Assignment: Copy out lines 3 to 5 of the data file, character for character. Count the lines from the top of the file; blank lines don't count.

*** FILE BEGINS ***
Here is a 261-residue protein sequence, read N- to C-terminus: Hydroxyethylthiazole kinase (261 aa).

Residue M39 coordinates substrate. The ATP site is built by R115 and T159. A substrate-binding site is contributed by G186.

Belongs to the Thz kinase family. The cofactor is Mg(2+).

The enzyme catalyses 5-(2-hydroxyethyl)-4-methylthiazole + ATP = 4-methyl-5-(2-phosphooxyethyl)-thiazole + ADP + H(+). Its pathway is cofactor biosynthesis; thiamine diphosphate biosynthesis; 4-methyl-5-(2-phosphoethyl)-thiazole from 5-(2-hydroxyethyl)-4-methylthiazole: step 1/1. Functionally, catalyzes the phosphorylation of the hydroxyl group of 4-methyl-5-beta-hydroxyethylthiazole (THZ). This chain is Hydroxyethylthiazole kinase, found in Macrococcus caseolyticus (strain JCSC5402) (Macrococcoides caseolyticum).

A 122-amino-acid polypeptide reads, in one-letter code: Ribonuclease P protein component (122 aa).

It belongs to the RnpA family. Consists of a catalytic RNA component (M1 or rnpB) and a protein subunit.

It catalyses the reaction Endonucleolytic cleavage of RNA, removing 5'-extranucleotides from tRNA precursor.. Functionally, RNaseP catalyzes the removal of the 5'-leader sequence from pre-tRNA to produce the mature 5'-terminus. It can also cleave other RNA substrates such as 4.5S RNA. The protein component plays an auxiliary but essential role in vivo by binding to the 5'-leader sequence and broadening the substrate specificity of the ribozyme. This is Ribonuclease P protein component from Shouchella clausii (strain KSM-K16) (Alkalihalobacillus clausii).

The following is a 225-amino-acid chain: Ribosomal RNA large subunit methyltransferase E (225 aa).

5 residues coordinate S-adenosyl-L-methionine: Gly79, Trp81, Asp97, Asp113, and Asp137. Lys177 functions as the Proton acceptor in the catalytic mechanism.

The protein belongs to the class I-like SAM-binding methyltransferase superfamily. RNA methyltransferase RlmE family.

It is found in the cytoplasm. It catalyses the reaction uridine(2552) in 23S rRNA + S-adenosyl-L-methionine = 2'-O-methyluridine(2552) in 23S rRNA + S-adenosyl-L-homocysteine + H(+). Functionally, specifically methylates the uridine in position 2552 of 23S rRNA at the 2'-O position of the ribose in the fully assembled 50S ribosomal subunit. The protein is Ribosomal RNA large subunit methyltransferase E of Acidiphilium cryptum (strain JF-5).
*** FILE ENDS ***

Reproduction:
Belongs to the Thz kinase family. The cofactor is Mg(2+).

The enzyme catalyses 5-(2-hydroxyethyl)-4-methylthiazole + ATP = 4-methyl-5-(2-phosphooxyethyl)-thiazole + ADP + H(+). Its pathway is cofactor biosynthesis; thiamine diphosphate biosynthesis; 4-methyl-5-(2-phosphoethyl)-thiazole from 5-(2-hydroxyethyl)-4-methylthiazole: step 1/1. Functionally, catalyzes the phosphorylation of the hydroxyl group of 4-methyl-5-beta-hydroxyethylthiazole (THZ). This chain is Hydroxyethylthiazole kinase, found in Macrococcus caseolyticus (strain JCSC5402) (Macrococcoides caseolyticum).

A 122-amino-acid polypeptide reads, in one-letter code: Ribonuclease P protein component (122 aa).